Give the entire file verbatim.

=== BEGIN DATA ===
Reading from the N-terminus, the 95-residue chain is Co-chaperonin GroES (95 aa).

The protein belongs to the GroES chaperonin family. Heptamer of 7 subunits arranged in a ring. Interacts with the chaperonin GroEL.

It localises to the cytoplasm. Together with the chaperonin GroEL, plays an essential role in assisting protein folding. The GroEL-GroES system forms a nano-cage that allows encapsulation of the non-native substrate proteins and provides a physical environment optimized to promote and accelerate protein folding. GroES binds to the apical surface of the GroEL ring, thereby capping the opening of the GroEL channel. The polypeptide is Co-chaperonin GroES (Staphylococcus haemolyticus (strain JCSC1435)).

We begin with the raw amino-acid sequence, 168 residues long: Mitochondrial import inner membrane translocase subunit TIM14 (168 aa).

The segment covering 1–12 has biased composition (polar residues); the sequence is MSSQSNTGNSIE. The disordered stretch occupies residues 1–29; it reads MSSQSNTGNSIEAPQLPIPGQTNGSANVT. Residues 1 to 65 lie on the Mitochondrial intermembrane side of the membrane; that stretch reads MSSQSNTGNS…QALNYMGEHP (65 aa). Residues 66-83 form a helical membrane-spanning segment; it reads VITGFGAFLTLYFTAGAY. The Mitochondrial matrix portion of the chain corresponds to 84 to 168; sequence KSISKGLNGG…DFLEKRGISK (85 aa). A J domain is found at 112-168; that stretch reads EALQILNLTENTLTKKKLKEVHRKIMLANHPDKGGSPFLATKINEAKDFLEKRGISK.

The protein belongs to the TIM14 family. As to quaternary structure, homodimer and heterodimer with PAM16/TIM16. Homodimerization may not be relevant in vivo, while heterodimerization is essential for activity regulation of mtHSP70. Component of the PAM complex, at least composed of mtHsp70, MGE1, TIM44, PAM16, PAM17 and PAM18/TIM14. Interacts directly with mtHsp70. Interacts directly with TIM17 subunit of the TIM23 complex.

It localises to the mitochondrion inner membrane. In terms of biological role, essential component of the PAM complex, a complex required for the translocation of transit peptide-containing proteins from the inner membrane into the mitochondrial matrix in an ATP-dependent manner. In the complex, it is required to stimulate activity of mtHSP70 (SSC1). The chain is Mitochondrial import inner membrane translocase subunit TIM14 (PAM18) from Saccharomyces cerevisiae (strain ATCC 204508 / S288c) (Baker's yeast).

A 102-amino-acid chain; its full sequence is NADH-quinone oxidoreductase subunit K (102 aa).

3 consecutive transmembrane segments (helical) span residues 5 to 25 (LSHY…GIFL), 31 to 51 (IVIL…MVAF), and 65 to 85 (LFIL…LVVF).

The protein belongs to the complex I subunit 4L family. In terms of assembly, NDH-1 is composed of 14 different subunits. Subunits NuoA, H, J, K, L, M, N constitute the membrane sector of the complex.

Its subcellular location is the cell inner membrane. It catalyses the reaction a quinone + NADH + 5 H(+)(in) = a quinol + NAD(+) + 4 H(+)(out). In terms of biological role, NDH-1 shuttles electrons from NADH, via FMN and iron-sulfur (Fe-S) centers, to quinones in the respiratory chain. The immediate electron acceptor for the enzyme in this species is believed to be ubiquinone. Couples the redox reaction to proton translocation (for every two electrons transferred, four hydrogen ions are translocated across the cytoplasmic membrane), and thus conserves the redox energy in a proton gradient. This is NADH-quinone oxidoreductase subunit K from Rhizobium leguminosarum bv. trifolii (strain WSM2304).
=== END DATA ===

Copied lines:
Reading from the N-terminus, the 95-residue chain is Co-chaperonin GroES (95 aa).

The protein belongs to the GroES chaperonin family. Heptamer of 7 subunits arranged in a ring. Interacts with the chaperonin GroEL.

It localises to the cytoplasm. Together with the chaperonin GroEL, plays an essential role in assisting protein folding. The GroEL-GroES system forms a nano-cage that allows encapsulation of the non-native substrate proteins and provides a physical environment optimized to promote and accelerate protein folding. GroES binds to the apical surface of the GroEL ring, thereby capping the opening of the GroEL channel. The polypeptide is Co-chaperonin GroES (Staphylococcus haemolyticus (strain JCSC1435)).

We begin with the raw amino-acid sequence, 168 residues long: Mitochondrial import inner membrane translocase subunit TIM14 (168 aa).

The segment covering 1–12 has biased composition (polar residues); the sequence is MSSQSNTGNSIE. The disordered stretch occupies residues 1–29; it reads MSSQSNTGNSIEAPQLPIPGQTNGSANVT. Residues 1 to 65 lie on the Mitochondrial intermembrane side of the membrane; that stretch reads MSSQSNTGNS…QALNYMGEHP (65 aa). Residues 66-83 form a helical membrane-spanning segment; it reads VITGFGAFLTLYFTAGAY. The Mitochondrial matrix portion of the chain corresponds to 84 to 168; sequence KSISKGLNGG…DFLEKRGISK (85 aa). A J domain is found at 112-168; that stretch reads EALQILNLTENTLTKKKLKEVHRKIMLANHPDKGGSPFLATKINEAKDFLEKRGISK.

The protein belongs to the TIM14 family. As to quaternary structure, homodimer and heterodimer with PAM16/TIM16. Homodimerization may not be relevant in vivo, while heterodimerization is essential for activity regulation of mtHSP70. Component of the PAM complex, at least composed of mtHsp70, MGE1, TIM44, PAM16, PAM17 and PAM18/TIM14. Interacts directly with mtHsp70. Interacts directly with TIM17 subunit of the TIM23 complex.

It localises to the mitochondrion inner membrane. In terms of biological role, essential component of the PAM complex, a complex required for the translocation of transit peptide-containing proteins from the inner membrane into the mitochondrial matrix in an ATP-dependent manner. In the complex, it is required to stimulate activity of mtHSP70 (SSC1). The chain is Mitochondrial import inner membrane translocase subunit TIM14 (PAM18) from Saccharomyces cerevisiae (strain ATCC 204508 / S288c) (Baker's yeast).

A 102-amino-acid chain; its full sequence is NADH-quinone oxidoreductase subunit K (102 aa).

3 consecutive transmembrane segments (helical) span residues 5 to 25 (LSHY…GIFL), 31 to 51 (IVIL…MVAF), and 65 to 85 (LFIL…LVVF).

The protein belongs to the complex I subunit 4L family. In terms of assembly, NDH-1 is composed of 14 different subunits. Subunits NuoA, H, J, K, L, M, N constitute the membrane sector of the complex.

Its subcellular location is the cell inner membrane. It catalyses the reaction a quinone + NADH + 5 H(+)(in) = a quinol + NAD(+) + 4 H(+)(out). In terms of biological role, NDH-1 shuttles electrons from NADH, via FMN and iron-sulfur (Fe-S) centers, to quinones in the respiratory chain. The immediate electron acceptor for the enzyme in this species is believed to be ubiquinone. Couples the redox reaction to proton translocation (for every two electrons transferred, four hydrogen ions are translocated across the cytoplasmic membrane), and thus conserves the redox energy in a proton gradient. This is NADH-quinone oxidoreductase subunit K from Rhizobium leguminosarum bv. trifolii (strain WSM2304).